In These Middle Years

The bright and shiny of all the things we wanted – the kids, the dog, the house, the minivan – are dulled by fatigue. By being up for three hours by 8am and and still having read only one email, one verse. By sharing 2.5 cups of coffee with a spoon-wielding princess. By being an introvert who is accompanied by two littles in the bathroom, while a big-little knocks on the door.

We have comforts. We bought a new mattress to make us less tired. It’s fancy, and big, and came with a remote that we share. It lights the room blue at 2am when we wake, hearts pounding, thinking surely we’re supposed to be doing something, anything, other than resting tired bones. Even with a downstairs Nana, a few-blocks-away Gamma, our exhaustion defeats us.

Yesterday I met a woman with one little, another on the way. She has comforts, too. I can tell this by where her house is, where she works, what she wears. I can tell, too, that her comforts don’t make her bright things shiny. She has no Nana downstairs, no Gamma three blocks away. Just a new home, a new town, a long-distance family, and a few short months to go before she’s a mother of two. I want to sit with her, write a list of her needs. Share them with my too-tired mama friends and envelope her with love. But I know that if I were her, and I have been, I would say no. Would go it alone, overwhemed and longing. Determined to make do.

“Mom,” I say, “I am just so tired.”

I know.”

She tells me about her thirties, how every bone ached with exhaustion. How she hallucinated after three days without sleep when my sister was in the hospital. “I remember,” she says, “when we would go to the farm to visit grandpa and I was so tired. I thought I’d never feel rested again.” Even decades after the fact, I can hear the fatigue in her voice.

She had comforts, too, but still her bright things dulled in those middle years, when all we have are edges, stretched thin and yawning into nothing. Dangling our feet over empty, hanging heavy and threatening to burst.

And in this chasm, I read, in a moment almost ignored:

He stretches out the north over empty space;
He hangs the earth on nothing.
He wraps up water in his clouds.
They are heavy, but they don’t burst.
He covers the face of the full moon.
He spreads his clouds over it.
[ ]
Those are only on the edges of what he does.
They are only the soft whispers that we hear from him.
Who then can understand the thunder of his power?
(Job 26:7-9, 14)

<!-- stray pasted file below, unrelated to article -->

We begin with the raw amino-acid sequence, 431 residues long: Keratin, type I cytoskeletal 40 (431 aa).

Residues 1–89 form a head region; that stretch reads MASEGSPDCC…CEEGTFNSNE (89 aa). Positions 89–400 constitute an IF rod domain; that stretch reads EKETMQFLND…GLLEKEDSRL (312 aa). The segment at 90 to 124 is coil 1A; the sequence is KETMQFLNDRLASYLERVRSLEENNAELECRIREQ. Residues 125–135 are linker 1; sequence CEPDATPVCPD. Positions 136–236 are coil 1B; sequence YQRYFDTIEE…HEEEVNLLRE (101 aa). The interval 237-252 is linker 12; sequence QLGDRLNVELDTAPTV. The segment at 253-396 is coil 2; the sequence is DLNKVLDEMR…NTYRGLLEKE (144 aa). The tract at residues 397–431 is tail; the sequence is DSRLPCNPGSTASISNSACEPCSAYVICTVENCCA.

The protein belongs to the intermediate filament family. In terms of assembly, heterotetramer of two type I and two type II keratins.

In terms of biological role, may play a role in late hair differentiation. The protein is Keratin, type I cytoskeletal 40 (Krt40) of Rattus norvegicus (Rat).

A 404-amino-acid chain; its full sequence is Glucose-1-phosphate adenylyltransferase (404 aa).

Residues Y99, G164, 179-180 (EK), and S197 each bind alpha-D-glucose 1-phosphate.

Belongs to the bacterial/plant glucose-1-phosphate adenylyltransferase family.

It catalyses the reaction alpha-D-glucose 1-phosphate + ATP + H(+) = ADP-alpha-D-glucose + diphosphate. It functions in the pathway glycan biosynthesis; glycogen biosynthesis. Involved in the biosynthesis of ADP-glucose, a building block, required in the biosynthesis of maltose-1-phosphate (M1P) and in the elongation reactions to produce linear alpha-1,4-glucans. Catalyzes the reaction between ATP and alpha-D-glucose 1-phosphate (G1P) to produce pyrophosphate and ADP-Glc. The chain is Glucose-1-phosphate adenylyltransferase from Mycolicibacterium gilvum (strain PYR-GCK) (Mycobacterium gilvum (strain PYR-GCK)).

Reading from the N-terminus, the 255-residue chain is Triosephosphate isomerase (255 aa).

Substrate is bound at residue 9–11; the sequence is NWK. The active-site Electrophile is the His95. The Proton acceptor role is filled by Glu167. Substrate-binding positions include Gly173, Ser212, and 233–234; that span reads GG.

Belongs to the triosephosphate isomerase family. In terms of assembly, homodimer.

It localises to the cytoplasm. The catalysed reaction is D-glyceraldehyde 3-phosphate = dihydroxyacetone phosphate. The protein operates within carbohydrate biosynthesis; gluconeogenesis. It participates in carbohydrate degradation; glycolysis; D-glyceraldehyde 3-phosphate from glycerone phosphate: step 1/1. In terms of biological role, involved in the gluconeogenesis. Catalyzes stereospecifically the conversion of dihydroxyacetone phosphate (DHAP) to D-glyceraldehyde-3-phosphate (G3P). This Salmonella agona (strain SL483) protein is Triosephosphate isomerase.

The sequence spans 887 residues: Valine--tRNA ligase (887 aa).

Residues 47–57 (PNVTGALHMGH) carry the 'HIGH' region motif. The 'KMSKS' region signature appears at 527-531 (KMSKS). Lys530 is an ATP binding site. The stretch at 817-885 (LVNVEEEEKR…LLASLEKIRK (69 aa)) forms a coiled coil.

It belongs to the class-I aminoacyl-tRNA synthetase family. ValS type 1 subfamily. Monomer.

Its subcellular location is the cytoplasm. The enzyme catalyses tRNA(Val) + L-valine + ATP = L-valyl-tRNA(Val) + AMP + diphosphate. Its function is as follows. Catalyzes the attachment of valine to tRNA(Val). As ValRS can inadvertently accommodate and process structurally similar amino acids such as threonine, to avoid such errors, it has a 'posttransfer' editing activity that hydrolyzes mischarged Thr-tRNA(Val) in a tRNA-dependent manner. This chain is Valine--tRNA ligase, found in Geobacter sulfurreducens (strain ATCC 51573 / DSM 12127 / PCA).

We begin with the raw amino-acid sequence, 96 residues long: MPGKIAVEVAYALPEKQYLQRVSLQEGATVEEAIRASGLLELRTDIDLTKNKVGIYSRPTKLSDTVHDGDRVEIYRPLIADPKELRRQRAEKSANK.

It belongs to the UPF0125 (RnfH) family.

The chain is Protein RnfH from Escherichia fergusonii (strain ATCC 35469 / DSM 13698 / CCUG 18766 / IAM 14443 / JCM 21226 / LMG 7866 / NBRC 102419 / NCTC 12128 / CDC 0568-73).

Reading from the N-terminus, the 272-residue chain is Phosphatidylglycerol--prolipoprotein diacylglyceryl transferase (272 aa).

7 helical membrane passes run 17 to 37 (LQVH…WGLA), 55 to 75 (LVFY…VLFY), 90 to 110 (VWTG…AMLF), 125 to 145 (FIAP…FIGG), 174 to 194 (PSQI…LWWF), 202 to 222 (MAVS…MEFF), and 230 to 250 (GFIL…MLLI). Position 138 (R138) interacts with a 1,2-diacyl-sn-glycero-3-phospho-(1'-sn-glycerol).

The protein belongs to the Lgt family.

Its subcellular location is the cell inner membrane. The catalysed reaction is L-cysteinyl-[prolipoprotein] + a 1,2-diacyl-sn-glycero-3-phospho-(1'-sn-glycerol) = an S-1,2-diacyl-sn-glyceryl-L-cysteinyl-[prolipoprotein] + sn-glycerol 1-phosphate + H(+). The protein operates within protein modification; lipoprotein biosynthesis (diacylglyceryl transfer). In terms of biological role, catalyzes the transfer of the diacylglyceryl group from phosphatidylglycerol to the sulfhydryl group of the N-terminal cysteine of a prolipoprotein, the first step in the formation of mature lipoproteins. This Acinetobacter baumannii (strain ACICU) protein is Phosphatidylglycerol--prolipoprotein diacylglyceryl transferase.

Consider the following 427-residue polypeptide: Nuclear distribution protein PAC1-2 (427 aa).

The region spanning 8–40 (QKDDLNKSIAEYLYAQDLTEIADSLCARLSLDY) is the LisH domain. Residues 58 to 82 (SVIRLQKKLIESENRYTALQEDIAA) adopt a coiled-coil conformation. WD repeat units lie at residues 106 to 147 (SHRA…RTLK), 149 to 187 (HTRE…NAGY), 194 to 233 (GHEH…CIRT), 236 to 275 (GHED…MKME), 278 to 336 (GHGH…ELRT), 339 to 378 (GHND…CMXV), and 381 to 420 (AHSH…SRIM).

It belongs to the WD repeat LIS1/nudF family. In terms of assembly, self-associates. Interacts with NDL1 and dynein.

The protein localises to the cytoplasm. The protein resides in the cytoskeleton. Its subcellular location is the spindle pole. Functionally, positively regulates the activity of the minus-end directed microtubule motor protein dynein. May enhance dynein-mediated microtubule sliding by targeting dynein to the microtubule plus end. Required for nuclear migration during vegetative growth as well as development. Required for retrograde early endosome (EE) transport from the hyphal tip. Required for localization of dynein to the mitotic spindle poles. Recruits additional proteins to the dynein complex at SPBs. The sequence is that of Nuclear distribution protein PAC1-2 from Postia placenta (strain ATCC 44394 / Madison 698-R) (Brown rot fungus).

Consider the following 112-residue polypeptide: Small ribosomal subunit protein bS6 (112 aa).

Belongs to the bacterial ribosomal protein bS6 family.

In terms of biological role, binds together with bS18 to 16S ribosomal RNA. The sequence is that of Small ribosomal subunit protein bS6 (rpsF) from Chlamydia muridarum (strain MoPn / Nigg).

Today, when I–

play 7am Frisbee with a princess and a troll;

rock and walk a 21-pound baby for over an hour;

am a fairy godmother in 2-inch heels and ankle socks;

cook things from a box in the oven and pretend they are real;

celebrate new life almost here,

I will dance on the edges, lean in for the whispers, find comfort in the thunder.

Pray other mamas whose feet dangle, alone, do the same.

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13 thoughts on “In These Middle Years

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    • I’m glad to hear there will be breaks and that it’s a bit easier for you now. It’s a good reminder that this too shall pass. I just opened my laptop a mere five hours after I last shut it. Exhausting.

      Thank you for reading and for your kind words!

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  5. Exhaustion can be so debilitating, Jamie! I’m glad God is with us in those moments we can’t summon the energy to move another inch. Thanks for reminding me that he keeps all things together even when I feel like I’m falling apart.

    Blessings,
    Tim

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  6. There seems to be no amount of sleep that touches this fatigue. I think it is especially difficult for introverts with little kids, as you alluded to. I need alone time to feel refreshed, which only happens if I get up at 5am before them, which then causes me to be exhausted by 2pm. Vivacious cycle. Heading to the Keurig now. Love your take on the encouragement in that verse.

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    • I tried that – Mr Social (how is it that an introvert Mum ends up with such extrovert sons?) heard my slippers soft on the tiles and decided to join me :-/ Twelve years later, I have to wake him and his two brothers up now!! It is lovely 🙂

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